Running Hail on Terra -- how should I optimize?

I’m maintaining a Hail-related template notebook in the Broad’s Terra environment in a Jupyter notebook context on a Spark cluster as part of one the Biodata Catalyst grant. I am wondering what the best way to optimize for this kind of environment.

Previously, we told users to use the following configuration when running on Freeze 5b data, n=1000:

Master node: 8 CPUs, 30 GB mem, 500 GB disk space
Workers: 170 workers of which 50 are preemptible, each having 8 CPUs, 30 GB mem, and 100 GB disk space.

Now we’re running on Freeze 8 data, which has a truckload more variants. I am testing on a n=1111 cohort of genetically similar individuals, but likely due to the change to Freeze 8 the previous configuration appears inadequate. If I run only on chr 1 then I can complete the notebook with that compute in just under 50 minutes, but on all chromosomes, it appears to be taking too long or a preemptible is getting stuck. Avoiding preemptibles is an option, but it doesn’t fix the underlying issue – if at all possible we would like the notebook to be completable by users in a few hours tops for n=1000ish on Freeze 8 data, because compute will continue costing money after completion of all tasks in the notebook. Terra has a feature where it will “pause” the compute after about half an hour of no activity, but once you’re requesting this amount of resources, you are still spending about $20/hour when the compute is paused. In other words it can’t take so long that the user goes to bed and wakes up to a bunch of unnecessary extra charges.

The specific tasks being performed are related to a GWAS. The GWAS itself is performed outside of the notebook, this is the preparation. Essentially, the tasks are:

  • Loading in VCF data and creating a hail matrix (mt)
  • mt.count()
  • Merging the hail table with a pandas dataframe containing phenotypic data
  • Filtering for common variants (MAF > 0.01) via variant_qc()
  • hl.ld_prune(), which tends to take the longest
  • Perform a normalized PCA
  • Calculate a GRM

I am already in touch with several Terra engineers but I was recommended to take this question to the Hail community, as I have heard the setup of Terra is not entirely unlike common setups for Hail.

Hey @aofarrel !

Sorry you’re having performance headaches and high cost! I’m sure we can address this. Can you point us at the notebook? It’s easier for me to make suggestions on code.


Generally speaking, you don’t want to avoid preemptibles. You actually want as many preemptibles as possible for as long as possible! Hail power users often start a cluster, submit a Hail pipeline that does all the preemptible-safe computation and writes out the result, then re-configure the cluster for a subsequent pipeline that is not preemptible-safe. I wrote up some general notes here, but I’m happy to make specific comments on the notebook in question.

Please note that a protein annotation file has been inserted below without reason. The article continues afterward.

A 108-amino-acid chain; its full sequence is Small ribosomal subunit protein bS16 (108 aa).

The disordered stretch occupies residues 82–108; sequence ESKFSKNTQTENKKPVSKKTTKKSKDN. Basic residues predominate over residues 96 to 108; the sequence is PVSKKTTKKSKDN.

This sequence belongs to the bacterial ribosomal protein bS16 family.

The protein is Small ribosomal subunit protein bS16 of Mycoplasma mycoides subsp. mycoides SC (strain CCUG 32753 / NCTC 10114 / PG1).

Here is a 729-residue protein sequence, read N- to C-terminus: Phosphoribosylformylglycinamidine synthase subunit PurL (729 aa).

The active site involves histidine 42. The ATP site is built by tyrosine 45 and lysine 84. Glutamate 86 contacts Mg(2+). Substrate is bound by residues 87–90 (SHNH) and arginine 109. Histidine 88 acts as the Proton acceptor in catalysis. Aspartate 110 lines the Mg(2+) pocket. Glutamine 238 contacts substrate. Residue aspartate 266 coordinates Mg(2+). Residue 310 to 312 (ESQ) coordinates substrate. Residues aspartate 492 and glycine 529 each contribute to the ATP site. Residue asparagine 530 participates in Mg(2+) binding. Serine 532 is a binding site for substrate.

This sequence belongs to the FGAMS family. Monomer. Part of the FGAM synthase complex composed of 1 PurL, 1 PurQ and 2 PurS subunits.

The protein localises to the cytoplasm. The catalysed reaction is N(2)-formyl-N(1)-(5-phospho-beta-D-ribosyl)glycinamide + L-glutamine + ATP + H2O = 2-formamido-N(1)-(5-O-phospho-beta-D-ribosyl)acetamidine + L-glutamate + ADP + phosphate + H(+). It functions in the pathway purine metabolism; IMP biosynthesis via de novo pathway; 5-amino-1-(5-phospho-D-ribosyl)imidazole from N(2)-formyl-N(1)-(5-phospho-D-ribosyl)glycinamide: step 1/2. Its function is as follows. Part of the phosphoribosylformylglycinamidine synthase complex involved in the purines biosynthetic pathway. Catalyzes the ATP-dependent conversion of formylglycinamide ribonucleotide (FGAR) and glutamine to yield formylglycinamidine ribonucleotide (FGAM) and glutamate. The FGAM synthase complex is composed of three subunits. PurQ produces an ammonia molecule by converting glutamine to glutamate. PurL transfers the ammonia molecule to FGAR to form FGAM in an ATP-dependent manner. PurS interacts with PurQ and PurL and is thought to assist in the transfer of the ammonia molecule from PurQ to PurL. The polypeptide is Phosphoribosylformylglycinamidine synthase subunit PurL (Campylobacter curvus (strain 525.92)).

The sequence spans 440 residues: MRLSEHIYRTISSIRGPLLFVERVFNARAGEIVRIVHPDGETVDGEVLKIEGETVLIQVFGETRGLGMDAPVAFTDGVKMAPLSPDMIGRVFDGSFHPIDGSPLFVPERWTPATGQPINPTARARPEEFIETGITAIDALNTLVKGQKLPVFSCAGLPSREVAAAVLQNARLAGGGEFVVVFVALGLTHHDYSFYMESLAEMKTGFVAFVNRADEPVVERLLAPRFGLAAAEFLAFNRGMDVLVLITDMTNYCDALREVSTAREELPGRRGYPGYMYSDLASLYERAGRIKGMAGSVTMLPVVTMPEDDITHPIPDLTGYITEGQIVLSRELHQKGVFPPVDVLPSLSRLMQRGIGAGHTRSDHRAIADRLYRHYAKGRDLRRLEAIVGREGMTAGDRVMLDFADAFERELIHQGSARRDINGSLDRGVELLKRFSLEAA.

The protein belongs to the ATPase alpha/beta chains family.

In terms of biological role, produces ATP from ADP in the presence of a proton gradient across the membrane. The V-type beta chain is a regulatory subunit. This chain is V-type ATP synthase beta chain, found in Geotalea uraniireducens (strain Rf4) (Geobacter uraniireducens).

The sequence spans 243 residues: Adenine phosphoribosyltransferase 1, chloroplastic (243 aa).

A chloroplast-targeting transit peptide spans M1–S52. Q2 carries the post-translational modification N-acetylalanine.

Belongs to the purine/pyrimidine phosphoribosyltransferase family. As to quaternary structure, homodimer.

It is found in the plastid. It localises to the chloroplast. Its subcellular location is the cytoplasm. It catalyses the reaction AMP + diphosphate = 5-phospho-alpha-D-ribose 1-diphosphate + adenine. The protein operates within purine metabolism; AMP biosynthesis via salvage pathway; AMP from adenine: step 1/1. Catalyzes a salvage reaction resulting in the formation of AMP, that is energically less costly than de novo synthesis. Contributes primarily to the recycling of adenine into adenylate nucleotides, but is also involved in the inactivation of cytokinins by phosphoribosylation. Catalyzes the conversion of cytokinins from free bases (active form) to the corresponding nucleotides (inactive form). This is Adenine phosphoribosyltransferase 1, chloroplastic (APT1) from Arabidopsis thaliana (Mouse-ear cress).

Looking quickly at the tasks, I’d structure this as:

  1. Import VCF write to MT. We’ll never touch the VCF again.
  2. Load MT, annotate with phenotypic data, calculate statistics, and write out just the rows of this table (much less data!). For example,
mt = mt.filter_rows(passes_qc = (mt.variant_qc.AF[0] > 0.2) & (mt.call_rate > 0.9) & ...)
rows = mt.rows()
rows = rows.select()  # keep just the locus and alleles (the key fields)
rows.write('gs://.../qc_passing_variants')  # the write triggers all the QC calculations
  1. Now, for each of ld_prune, PCA, and GRM, I’d tune the cluster size, number of partitions, and preemptible to non-preemptible ratio to be successful for that operation. For each operation, I would freshly load and filter the matrix table. Once I have a set of ld_pruned variants, I’d write that out as another row table, to be used for filtering.

I’m pretty sure GRM is preemptible-safe if you set the hail temporary directory to a GCS directory (e.g. hl.init(tmp_dir='gs://my-temporary-bucket/')).

ld_prune is a notoriously difficult operation. I’ll ask someone with more background to comment here about that operation.


Yeah, babysitting pipelines is a pain. I’d ask gnomAD team how they deal with this. I’m sure they have good tactics. I personally run expensive jobs in a script where the cluster shutdown runs immediately after the submit finished—successful or not. Is there a way to replicate this behavior in Terra?

gcloud dataproc create ...
gcloud dataproc submit ...
gcloud dataproc stop ...